Investigating land ownership in European capitals
Affordable housing is becoming scarce in European cities. While many politicians and developers suggest the housing crisis could be solved by building new apartments, there is an underlying problem: not only are rent and property prices rising, but so are the prices of land.
Where can we still build affordable housing? Who owns the land that remains unused? And how much common land have cities lost over time – selling it off at low prices to largely unknown companies?
A team of investigative, local and data journalists organized within the Urban Journalism Network is investigating the dynamics of “ground control” in European capitals, starting with Paris, Brussels, Berlin, Prague, Warsaw and Budapest.
We are researching data on price developments on building plots, the ownership structures of urban land and comparing them across countries in order to show both common trends and disparities. Using satellite and aerial images, we furthermore aim at showing developments in each city and bringing transparency to urban politics.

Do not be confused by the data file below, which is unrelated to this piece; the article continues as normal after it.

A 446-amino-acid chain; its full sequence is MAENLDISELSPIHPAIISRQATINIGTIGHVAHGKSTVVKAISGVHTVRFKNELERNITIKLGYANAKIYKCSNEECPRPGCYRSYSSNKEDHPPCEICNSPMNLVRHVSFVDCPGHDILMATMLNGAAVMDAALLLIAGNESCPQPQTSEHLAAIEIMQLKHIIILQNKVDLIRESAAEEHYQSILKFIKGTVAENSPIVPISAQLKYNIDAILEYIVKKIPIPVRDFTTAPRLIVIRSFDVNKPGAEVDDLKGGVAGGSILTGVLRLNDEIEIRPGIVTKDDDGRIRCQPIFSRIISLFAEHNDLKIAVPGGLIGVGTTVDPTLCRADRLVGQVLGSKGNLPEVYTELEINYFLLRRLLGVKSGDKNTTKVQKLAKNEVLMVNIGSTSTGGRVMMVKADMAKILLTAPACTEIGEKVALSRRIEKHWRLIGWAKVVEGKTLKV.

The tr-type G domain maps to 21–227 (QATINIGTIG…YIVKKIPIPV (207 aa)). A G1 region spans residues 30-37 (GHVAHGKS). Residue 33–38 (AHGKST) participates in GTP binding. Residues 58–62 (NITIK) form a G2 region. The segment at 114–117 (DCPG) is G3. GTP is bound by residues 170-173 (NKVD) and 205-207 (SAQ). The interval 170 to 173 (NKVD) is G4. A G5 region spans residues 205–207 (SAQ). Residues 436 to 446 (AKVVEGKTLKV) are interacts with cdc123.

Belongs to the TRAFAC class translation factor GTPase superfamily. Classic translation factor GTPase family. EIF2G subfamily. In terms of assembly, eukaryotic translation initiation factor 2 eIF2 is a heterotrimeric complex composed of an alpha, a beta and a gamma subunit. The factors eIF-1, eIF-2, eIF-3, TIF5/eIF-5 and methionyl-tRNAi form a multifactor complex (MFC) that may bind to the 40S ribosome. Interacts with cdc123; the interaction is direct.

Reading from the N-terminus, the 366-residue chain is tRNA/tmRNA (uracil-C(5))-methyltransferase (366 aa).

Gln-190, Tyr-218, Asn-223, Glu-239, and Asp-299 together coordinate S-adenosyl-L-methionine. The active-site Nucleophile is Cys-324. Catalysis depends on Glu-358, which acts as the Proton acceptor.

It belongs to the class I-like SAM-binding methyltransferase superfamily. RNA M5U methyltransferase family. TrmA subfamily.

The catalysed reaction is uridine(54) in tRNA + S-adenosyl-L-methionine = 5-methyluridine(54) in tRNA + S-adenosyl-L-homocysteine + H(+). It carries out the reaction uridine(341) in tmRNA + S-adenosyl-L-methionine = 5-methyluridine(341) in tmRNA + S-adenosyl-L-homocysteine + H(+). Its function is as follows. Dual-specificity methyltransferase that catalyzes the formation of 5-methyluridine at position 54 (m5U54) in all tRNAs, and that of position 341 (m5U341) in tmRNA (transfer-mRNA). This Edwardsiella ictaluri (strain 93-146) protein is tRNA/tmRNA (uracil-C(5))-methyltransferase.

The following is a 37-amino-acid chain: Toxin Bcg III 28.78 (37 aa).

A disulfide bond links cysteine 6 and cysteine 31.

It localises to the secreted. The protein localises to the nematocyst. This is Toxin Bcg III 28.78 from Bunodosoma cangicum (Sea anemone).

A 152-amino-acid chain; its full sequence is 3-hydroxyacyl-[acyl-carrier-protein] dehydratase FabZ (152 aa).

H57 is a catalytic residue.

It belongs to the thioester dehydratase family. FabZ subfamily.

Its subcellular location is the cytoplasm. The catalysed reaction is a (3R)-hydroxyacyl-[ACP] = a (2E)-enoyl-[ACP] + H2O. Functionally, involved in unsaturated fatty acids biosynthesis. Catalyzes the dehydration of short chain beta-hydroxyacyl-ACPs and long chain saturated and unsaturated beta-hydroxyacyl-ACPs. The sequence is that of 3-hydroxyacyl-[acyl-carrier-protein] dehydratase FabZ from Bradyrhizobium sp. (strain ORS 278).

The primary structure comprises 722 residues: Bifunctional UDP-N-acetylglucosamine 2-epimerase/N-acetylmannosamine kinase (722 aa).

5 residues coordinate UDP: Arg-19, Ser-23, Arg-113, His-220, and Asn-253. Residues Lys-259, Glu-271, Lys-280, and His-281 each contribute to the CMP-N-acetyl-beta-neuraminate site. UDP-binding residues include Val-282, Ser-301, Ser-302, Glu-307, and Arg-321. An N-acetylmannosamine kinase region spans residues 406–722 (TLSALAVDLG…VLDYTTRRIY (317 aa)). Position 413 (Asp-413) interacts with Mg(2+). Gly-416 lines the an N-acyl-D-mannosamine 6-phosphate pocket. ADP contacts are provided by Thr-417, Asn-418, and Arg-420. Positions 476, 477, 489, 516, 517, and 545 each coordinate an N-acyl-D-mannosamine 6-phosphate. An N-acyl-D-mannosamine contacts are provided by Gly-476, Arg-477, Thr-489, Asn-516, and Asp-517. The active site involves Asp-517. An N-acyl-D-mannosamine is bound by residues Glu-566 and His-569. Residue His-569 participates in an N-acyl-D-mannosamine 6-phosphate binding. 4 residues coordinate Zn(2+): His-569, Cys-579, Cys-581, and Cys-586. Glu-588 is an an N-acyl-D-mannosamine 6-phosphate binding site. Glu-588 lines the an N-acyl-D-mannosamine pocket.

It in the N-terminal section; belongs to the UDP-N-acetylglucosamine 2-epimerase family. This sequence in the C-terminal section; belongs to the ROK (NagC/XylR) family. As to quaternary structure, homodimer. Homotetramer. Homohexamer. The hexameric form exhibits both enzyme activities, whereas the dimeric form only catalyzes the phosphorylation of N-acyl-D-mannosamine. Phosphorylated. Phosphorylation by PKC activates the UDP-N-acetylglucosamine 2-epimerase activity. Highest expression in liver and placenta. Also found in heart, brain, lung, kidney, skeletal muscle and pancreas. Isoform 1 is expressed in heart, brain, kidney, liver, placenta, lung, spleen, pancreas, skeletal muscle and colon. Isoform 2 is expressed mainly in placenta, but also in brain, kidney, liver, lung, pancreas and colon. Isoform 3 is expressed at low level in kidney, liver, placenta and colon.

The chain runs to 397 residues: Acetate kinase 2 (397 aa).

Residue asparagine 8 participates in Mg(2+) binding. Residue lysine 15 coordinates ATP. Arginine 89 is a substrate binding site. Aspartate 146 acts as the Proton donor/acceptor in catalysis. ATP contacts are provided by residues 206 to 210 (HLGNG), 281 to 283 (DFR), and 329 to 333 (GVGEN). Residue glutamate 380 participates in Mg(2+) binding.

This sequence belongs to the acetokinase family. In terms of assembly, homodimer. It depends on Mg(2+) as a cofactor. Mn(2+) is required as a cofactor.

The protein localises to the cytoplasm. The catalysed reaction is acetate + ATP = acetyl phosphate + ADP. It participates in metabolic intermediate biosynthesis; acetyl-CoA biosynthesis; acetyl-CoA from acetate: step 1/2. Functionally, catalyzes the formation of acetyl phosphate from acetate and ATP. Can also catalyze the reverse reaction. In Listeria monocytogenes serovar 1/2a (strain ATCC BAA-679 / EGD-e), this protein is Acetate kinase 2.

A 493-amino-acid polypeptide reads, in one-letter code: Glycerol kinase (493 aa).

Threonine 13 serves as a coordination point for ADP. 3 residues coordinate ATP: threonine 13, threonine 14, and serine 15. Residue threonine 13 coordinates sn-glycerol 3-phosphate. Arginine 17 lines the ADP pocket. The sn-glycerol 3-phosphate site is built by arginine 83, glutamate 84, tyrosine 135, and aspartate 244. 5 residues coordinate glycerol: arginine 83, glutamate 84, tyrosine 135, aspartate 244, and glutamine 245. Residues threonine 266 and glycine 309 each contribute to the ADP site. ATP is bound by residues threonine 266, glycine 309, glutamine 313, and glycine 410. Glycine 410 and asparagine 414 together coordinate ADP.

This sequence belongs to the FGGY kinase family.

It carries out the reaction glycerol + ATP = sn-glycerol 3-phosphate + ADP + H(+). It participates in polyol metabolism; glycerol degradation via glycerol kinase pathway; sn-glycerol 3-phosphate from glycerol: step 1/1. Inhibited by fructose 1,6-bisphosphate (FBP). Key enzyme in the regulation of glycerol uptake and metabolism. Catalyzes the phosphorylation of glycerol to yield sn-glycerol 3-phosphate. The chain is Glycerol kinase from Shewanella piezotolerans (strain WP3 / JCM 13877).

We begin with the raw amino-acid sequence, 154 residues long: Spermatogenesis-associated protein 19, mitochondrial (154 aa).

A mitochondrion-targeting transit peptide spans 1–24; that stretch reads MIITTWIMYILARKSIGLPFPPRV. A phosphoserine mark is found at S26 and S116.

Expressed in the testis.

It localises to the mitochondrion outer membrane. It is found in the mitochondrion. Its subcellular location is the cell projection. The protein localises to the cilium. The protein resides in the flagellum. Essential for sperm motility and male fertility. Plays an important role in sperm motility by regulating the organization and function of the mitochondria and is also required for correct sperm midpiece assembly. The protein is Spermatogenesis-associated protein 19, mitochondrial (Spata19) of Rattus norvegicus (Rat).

Ground Control is a continuation of three years of collaborative European investigations into the housing crisis. The project grew from the Arena Housing Network, then leading to the cross-border investigation #Cities4Rent, that investigated corporate landlords and owners of large housing funds across Europe. Following investigations focused on the trend of micro-living and student housing as new investment objects and on the growing trade of unpaid debts, so-called Non-Performing Loans, since the start of the financial crisis (#GhostDebts). But who owns and what is happening to the land underneath?
Below you find the first initial outcomes of the investigation. More results will be published in the months to come.
If you have comments or questions, or if you want to contribute data or to research “ground control” yourself, do get in touch.